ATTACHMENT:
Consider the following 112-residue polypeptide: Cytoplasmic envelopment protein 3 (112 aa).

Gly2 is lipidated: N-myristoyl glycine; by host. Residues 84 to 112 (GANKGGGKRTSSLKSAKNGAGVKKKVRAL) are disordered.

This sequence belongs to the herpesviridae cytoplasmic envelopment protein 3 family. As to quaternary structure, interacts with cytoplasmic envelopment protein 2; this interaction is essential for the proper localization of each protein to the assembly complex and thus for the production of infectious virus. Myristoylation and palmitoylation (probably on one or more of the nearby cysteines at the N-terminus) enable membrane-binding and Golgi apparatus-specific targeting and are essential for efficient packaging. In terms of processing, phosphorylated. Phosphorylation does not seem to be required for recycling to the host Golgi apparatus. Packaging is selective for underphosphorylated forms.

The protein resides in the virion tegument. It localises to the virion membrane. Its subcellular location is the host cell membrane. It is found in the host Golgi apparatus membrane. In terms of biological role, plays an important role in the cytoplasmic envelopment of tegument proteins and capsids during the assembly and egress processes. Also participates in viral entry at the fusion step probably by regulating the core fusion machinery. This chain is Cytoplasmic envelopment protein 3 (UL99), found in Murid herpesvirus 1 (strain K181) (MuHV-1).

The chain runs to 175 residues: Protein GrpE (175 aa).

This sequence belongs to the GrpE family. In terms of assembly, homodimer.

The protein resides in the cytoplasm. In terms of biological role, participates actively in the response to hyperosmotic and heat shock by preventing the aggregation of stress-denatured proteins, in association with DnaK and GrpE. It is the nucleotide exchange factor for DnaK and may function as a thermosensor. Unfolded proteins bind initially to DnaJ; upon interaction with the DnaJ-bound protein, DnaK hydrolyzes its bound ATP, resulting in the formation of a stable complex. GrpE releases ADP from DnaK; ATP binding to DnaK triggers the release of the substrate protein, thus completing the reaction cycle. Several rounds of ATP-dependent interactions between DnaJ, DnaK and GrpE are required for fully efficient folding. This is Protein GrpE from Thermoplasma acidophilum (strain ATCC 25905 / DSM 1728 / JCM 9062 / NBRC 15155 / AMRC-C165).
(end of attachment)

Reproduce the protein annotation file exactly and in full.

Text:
Consider the following 112-residue polypeptide: Cytoplasmic envelopment protein 3 (112 aa).

Gly2 is lipidated: N-myristoyl glycine; by host. Residues 84 to 112 (GANKGGGKRTSSLKSAKNGAGVKKKVRAL) are disordered.

This sequence belongs to the herpesviridae cytoplasmic envelopment protein 3 family. As to quaternary structure, interacts with cytoplasmic envelopment protein 2; this interaction is essential for the proper localization of each protein to the assembly complex and thus for the production of infectious virus. Myristoylation and palmitoylation (probably on one or more of the nearby cysteines at the N-terminus) enable membrane-binding and Golgi apparatus-specific targeting and are essential for efficient packaging. In terms of processing, phosphorylated. Phosphorylation does not seem to be required for recycling to the host Golgi apparatus. Packaging is selective for underphosphorylated forms.

The protein resides in the virion tegument. It localises to the virion membrane. Its subcellular location is the host cell membrane. It is found in the host Golgi apparatus membrane. In terms of biological role, plays an important role in the cytoplasmic envelopment of tegument proteins and capsids during the assembly and egress processes. Also participates in viral entry at the fusion step probably by regulating the core fusion machinery. This chain is Cytoplasmic envelopment protein 3 (UL99), found in Murid herpesvirus 1 (strain K181) (MuHV-1).

The chain runs to 175 residues: Protein GrpE (175 aa).

This sequence belongs to the GrpE family. In terms of assembly, homodimer.

The protein resides in the cytoplasm. In terms of biological role, participates actively in the response to hyperosmotic and heat shock by preventing the aggregation of stress-denatured proteins, in association with DnaK and GrpE. It is the nucleotide exchange factor for DnaK and may function as a thermosensor. Unfolded proteins bind initially to DnaJ; upon interaction with the DnaJ-bound protein, DnaK hydrolyzes its bound ATP, resulting in the formation of a stable complex. GrpE releases ADP from DnaK; ATP binding to DnaK triggers the release of the substrate protein, thus completing the reaction cycle. Several rounds of ATP-dependent interactions between DnaJ, DnaK and GrpE are required for fully efficient folding. This is Protein GrpE from Thermoplasma acidophilum (strain ATCC 25905 / DSM 1728 / JCM 9062 / NBRC 15155 / AMRC-C165).